I Know What You Did Last Summer (2021) Review
The 90s nostalgia train is continuing its leisurely journey through culture and is now at the horror station. The campy Jennifer Love Hewitt film from 1997, I Know What You Did Last Summer, has been remade with a new set of fresh young faces. Since it’s 2021, it’s in miniseries form on a streaming service. As of episode four, the show is an entertaining fun spooky season ride, in no small part to Madison Iseman, but stumbles a bit with finding its footing. It’s at its best when the story eschews from the film, keeping viewers on their toes, and when Iseman’s performance takes center stage.
During the premiere, the first big difference between the film and the show is revealed: the protagonist in this new version is a twin. Lennon (Madison Iseman), who viewers learn lost her joie de vivre one year ago and now insists nobody knows her, is back in her hometown in Hawaii after a year at university in Michigan. She has an identical twin, Allison (also played by Madison Iseman), who audiences are aware of through pictures but is suspiciously absent until the flashbacks begin.
At a high school graduation party last summer, viewers see that Lennon used to be THE party girl in town. There’s a lot of drugs, some face stickers, and some classic sexy girl-on-girl dancing. She also kisses everybody on the lips constantly. Maybe this is something a lot of Generation Z are doing. Allison is a party pooper who likes Dylan (Ezekiel Goodman). The first big issue that’s apparent within 30 minutes: what’s with all the Dylan hoopla? He certainly doesn’t have the charisma or hots of a 1997 Ryan Phillipe or Freddie Prince Jr. The rest of the requisite friend group is made up of chill drug dealer Riley (Ashley Moore), wealthy social media influencer Margot (Brianne Tju), and gay kind (At least, he appears to be the kindest of this hot mess group of youths.) Johnny (Sebastian Amoruso).
The premiere’s twist is easy to see coming. Instead of killing a stranger on a road, the gang kills one of the twins. Allison is driving the car, but the rest of the group thinks she’s Lennon. When she hits the real Lennon, they all think she hit Allison, and she doesn’t correct them. Iseman’s performance in this scene is the best part of the episode. Allison’s in shock while the others discuss what to do around her. Their quick and visceral depiction of why Allison’s death isn’t that important because of her mental health, lack of friends, and college plans, is cruel and quick. Dylan and Johnny half-heartedly insist they do the right thing by Allison as they were the two who cared about her the most. Of course, they still dump Allison’s body (reminder: it’s really Lennon’s body) in the cave where her mother committed suicide with some cult. Yes, a cult. No, there hasn’t been a lot of explanation around this yet.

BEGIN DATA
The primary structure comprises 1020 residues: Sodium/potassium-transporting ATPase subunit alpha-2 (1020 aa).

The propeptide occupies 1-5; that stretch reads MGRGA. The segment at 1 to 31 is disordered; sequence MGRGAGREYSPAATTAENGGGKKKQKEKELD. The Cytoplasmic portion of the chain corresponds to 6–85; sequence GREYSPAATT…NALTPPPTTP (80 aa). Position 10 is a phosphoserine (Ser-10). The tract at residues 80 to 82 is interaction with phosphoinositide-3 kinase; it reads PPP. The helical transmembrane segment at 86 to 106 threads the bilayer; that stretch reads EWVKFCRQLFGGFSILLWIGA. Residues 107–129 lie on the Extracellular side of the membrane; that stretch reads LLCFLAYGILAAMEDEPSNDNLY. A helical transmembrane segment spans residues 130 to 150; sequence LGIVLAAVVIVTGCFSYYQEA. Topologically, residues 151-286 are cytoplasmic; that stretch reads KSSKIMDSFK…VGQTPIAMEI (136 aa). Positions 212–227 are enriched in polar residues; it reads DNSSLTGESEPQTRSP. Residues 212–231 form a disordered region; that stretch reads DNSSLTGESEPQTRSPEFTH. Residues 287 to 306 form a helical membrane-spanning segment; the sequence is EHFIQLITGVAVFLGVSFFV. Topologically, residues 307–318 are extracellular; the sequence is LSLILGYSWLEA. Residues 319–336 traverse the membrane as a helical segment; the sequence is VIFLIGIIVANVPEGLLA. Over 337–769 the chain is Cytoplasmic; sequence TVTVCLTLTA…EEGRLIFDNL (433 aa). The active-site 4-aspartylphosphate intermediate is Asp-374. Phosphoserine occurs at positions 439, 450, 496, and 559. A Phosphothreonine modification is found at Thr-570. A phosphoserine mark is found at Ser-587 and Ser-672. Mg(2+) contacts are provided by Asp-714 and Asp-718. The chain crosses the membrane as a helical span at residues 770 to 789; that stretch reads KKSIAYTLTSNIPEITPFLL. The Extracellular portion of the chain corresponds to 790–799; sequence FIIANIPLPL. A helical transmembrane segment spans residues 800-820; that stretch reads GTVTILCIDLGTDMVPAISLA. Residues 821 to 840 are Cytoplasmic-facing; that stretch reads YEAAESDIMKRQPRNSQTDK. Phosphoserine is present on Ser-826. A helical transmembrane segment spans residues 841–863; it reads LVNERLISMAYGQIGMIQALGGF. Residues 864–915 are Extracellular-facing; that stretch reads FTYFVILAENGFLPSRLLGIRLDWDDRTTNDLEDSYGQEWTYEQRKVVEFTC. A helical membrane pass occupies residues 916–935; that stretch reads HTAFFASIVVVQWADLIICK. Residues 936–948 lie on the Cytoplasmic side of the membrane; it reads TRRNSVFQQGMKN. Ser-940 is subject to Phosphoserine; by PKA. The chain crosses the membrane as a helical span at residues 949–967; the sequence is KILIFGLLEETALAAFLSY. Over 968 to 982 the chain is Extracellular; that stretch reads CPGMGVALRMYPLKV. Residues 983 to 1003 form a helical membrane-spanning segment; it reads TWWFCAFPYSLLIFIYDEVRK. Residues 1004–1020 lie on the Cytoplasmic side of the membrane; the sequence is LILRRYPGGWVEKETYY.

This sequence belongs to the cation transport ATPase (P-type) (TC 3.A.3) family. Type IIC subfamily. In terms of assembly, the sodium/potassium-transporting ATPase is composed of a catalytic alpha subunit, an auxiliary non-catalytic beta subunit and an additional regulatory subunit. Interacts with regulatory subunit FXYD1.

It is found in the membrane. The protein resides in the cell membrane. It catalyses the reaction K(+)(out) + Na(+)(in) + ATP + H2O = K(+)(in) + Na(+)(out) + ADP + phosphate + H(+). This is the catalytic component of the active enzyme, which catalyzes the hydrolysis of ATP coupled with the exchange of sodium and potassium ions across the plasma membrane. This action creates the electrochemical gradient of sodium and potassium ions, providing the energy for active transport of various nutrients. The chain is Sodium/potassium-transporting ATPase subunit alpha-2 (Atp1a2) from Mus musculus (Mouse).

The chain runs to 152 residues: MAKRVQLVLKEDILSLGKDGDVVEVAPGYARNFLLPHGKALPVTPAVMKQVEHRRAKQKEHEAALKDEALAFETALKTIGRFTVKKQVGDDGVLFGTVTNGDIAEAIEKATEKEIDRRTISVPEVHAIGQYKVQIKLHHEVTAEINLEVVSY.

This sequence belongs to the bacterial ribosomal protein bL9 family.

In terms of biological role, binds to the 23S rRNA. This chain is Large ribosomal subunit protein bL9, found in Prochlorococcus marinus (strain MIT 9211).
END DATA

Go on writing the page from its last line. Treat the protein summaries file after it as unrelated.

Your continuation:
The premiere lays some solid crumbs of information that could lead to interesting plot developments: What’s with the cult? What’s with the woman who saw the group leave Lennon’s body in the cave? Why is there weird tension between Johnny and Margot about their past? What does Lennon know about her mom that would make her tell Allison that she didn’t love her? Are they sure Margot didn’t post something online from that night? Some of these questions start to get answers by the end of episode four, but hopefully, there are more to come.
Episode two quickly reveals that the twins’ hot dad (Bill Heck) knows about the switch. If a dad can’t tell the difference between his twin daughters, it would be such an annoying plot hole. Like the weird plot hole around Johnny and Coach Craft (Duncan Kamakana). Apparently, this town is completely at ease with this high school Coach dating a 19-year-old boy. Not only are they dating, but they’re also engaged, and they started talking when Johnny was still in high school. But the Coach is still adored for some kind of weird high school legacy thing. It doesn’t make any sense. In a post-Pretty Little Liars world, I thought people realized high school teacher and student relationships are always, always messed up. They die by the end of episode two in a creative Final Destination-esque scene with weights and an unscrewed railing. Their deaths feel a bit premature, but the ball has got to start rolling at some point.
Episodes three and four have several more deaths, including an obvious one in episode three and some surprising ones in episode four. However, there’s little character development for anybody other than Allison. It doesn’t even feel like the audience knows Dylan or Riley at all. Maybe they have more substantial storylines in the back half of the season. The best divergence from the original comes in episode four when Lennon’s body floats up next to Allison. By ensuring that the victim isn’t going to be the killer, the show firmly identifies itself as something different than the original. It might have been interesting to see a vengeful Lennon as she seemed like she had the potential to be a proper villain for an 18-year-old.
Although a bit underwhelming at times, the show will at least be a vehicle to stardom for Madison Iseman, who shines when she’s playing Allison pretending to be Lennon. If the show continues veering away from the original, has a few more gory deaths, and stops fetishizing a weird teenage/high school teacher romance, it’ll be a solid addition to the 90s nostalgia train.